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Raspberry Pico: The Complete SDK Overview (Native C/C++, Arduino, MicroPython, CircuitPython)

By Sebastian Günther

Posted in Microcontroller, Raspberry, Pico, C

The Raspberry Pico, or shorthand Pico, is a new microcontroller from the Raspberry Pi foundation. When released early 2021, two frameworks were offered: native C/C++ SDK, and a MicroPython port. About half a year later, two additions became stable: The Arduino framework, a wrapper of the C-SDK in which you work with Arduino commands, and CircuitPython, another embedded version of Python. This article is a comprehensive summary of all available frameworks. You will learn about installation, features, supporting editors and see a blinking LED example for each framework.

C/C++-SDK

The native C/C++ SDK is the original release developed and maintained by the Raspberry Pi foundation.

Installation and usage is covered in the official documentation (PDF). Proper setup can be difficult: You can apply the steps mentioned in the guide, or when you use a Linux OS, use the official one-liner that completely setups the complex toolchain.

There is no standard editor, but the official documentation explain how to customize Visual Studio Code with extensions that support CMake and debugging. For a concrete project setup, I shamelessly self-promote my own getting started kit: pico-project-bootstrap.

Your IDE might look as follows.

The latest release v1.20 has exiting features: Better support for Free RTOS, the real-time Linux system, several update for working with DMA, clocks and mutexes, and even new hardware boards, like the new Pimoroni Pico LiPo, is supported.

The classical blinking LED example looks as follows:

/*
* ---------------------------------------
* Copyright (c) Sebastian Günther 2021  |
*                                       |
* devcon@admantium.com                  |
*                                       |
* SPDX-License-Identifier: BSD-3-Clause |
* ---------------------------------------
*/
#include <stdio.h>
#include <stdbool.h>
#include "pico/stdlib.h"

int LED_BUILTIN = 25;

void blink() {
  gpio_put(LED_BUILTIN, 1);
  sleep_ms(750);

  gpio_put(LED_BUILTIN, 0);
  sleep_ms(1050);
}

int main() {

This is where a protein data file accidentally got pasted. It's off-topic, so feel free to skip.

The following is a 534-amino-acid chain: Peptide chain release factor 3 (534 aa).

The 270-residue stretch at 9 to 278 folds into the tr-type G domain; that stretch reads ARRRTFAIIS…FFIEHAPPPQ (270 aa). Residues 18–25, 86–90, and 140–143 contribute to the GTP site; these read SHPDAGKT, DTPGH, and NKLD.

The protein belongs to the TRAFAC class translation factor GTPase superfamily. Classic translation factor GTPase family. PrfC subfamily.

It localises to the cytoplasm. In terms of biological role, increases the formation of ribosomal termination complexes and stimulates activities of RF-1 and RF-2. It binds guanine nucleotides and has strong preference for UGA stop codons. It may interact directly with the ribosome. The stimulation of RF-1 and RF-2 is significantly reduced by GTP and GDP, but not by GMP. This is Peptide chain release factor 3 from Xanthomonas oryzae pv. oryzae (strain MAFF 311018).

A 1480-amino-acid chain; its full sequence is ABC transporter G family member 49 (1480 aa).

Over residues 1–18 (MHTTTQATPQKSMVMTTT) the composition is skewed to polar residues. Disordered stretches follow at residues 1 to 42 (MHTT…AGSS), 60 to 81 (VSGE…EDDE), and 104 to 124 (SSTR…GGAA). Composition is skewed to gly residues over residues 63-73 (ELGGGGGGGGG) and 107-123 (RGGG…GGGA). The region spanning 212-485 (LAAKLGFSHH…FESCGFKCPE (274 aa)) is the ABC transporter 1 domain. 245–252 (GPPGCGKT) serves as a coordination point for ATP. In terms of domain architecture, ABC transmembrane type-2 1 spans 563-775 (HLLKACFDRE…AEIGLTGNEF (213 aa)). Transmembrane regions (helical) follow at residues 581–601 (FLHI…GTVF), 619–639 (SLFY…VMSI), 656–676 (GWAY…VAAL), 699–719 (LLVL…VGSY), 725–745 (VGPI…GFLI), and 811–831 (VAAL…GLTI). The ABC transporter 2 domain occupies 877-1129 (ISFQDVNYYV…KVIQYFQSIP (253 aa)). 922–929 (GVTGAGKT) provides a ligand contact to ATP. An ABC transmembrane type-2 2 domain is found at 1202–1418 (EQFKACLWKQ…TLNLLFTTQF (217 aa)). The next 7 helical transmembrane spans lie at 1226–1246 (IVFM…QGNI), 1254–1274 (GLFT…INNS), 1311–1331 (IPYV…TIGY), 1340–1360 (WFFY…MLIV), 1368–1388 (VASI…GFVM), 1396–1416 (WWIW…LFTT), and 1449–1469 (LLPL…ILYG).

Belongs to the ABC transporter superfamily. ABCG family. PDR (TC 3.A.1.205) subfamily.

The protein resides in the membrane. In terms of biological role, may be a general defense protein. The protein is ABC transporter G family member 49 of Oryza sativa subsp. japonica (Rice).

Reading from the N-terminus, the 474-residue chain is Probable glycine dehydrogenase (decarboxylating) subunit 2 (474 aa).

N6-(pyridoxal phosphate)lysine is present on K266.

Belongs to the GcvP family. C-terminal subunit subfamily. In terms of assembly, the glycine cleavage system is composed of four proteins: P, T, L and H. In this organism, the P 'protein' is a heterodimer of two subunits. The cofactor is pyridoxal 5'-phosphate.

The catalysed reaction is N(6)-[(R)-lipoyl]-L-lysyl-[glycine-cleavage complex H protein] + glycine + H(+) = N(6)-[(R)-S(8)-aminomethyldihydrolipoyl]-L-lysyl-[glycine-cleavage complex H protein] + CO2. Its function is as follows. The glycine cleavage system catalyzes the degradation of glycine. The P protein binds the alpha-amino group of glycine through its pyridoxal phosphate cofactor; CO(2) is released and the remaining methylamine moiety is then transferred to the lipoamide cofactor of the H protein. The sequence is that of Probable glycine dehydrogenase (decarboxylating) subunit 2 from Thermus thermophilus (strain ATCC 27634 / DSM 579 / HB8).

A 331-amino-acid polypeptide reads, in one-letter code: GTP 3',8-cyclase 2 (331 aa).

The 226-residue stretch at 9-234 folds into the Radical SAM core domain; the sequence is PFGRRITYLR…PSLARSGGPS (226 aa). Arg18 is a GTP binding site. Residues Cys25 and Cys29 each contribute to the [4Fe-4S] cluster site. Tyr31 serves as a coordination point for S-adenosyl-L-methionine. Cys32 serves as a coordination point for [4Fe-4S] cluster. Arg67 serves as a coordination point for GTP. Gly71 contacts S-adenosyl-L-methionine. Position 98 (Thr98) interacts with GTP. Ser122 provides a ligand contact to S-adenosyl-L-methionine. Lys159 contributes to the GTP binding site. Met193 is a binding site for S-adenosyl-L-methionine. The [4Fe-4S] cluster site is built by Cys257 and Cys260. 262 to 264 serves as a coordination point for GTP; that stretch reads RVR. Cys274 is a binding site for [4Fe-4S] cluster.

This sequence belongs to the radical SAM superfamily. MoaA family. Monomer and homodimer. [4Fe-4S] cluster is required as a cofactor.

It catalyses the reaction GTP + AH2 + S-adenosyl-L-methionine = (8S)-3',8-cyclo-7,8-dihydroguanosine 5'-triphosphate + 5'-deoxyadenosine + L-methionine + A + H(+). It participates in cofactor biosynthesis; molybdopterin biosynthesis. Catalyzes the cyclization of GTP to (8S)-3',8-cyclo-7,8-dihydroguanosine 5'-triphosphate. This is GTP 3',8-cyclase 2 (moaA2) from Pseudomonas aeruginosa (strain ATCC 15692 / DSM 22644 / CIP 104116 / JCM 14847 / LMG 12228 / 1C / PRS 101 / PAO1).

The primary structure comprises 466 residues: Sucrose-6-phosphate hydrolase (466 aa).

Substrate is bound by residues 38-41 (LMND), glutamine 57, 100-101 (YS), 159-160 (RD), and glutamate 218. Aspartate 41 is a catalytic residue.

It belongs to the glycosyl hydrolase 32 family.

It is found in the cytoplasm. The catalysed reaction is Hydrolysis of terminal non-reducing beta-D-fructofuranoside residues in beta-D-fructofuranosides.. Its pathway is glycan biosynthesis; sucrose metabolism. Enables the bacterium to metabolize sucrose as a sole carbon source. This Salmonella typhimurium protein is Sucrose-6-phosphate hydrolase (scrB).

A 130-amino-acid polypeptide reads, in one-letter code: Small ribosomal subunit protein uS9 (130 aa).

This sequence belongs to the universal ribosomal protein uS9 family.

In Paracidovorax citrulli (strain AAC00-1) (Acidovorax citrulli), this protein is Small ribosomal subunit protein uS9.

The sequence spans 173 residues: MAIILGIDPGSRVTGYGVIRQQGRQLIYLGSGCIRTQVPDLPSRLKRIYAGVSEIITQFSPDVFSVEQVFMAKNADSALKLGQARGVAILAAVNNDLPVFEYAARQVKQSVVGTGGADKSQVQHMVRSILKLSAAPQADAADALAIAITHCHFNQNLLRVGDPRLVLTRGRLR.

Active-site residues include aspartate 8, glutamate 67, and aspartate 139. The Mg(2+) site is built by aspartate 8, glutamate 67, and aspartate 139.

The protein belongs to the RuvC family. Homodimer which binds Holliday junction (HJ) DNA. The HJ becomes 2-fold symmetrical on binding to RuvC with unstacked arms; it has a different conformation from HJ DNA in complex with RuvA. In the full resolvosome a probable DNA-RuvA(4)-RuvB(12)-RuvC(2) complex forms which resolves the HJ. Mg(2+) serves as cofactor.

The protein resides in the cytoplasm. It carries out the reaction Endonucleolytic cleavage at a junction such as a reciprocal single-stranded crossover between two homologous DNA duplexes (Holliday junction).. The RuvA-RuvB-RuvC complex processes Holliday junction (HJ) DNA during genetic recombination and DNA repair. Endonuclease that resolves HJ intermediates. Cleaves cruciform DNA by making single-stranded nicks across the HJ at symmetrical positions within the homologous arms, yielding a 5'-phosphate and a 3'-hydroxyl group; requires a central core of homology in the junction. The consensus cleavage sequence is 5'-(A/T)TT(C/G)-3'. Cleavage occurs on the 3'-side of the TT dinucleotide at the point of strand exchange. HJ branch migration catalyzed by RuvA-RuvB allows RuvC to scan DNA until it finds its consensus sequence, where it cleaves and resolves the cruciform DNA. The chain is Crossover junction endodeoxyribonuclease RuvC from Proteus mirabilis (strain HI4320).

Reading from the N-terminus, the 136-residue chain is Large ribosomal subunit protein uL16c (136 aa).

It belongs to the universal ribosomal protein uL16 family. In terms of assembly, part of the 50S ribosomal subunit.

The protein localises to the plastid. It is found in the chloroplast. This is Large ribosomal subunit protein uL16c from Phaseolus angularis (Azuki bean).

stdio_init_all();

  gpio_init(LED_BUILTIN);
  gpio_set_dir(LED_BUILTIN, GPIO_OUT);

  puts("Hello World\n");

  while (true) {
    puts(".");
    blink();
  }
}

Arduino Framework

Arduino, a name that identifies a family of microcontrollers as well as an IDE, is widely used and known in IOT and robotics project. Arduino boards are typically programmed with C, where the default framework has abstractions for pins, serial input/output, servos etc. Since the release v1.20, you can program your Rasperry Pico with the Arduino framework. This means that the C-SDK functions are wrapped, you use the typical Arduino commands instead.

There are two options to get this working. First, if you are coming from the Arduino world, you can add the Rasperry Pico as a board to your Arduino IDE. Add the Pico Arduino repository to your board manager according to the installation manual. Then, select the appropriate board and you are ready to program.

Alternatively, you can use the VS Code PlattformIO extension - a microcontroller addon that supports various types of hardware - and the WizIO extension. Read my article the simple startup with PlattformIO for this setup, and then choose the framework type Arduino.

Why would you use this framework? If you are familiar with Arduino, you might have a better, more familiar start with programming the Arduino, and can just jump into the development. Furthermore, the Arduino framework has matured for 10 years, and therefore provides a huge set of libraries for connecting and controlling hardware: stepper and servo motors, displays, sensors. The Pico Arduino Frameworks documentation states that you can use the servo class for controlling motors, and SPI and I2C are fully supported - as many sensor libraries are based on these protocols, they should work with the Arduino port as well.

In this framework, your blinking LED example would look like this:

/*
* ---------------------------------------
* Copyright (c) Sebastian Günther 2021  |
*                                       |
* devcon@admantium.com                  |
*                                       |
* SPDX-License-Identifier: BSD-3-Clause |
* ---------------------------------------
*/
#include <Arduino.h>

int LED_BUILTIN = 25;

void blink() {
  digitalWrite(LED_BUILTIN, 1);
  delay(750);

  digitalWrite(LED_BUILTIN, 0);
  delay(1050);
}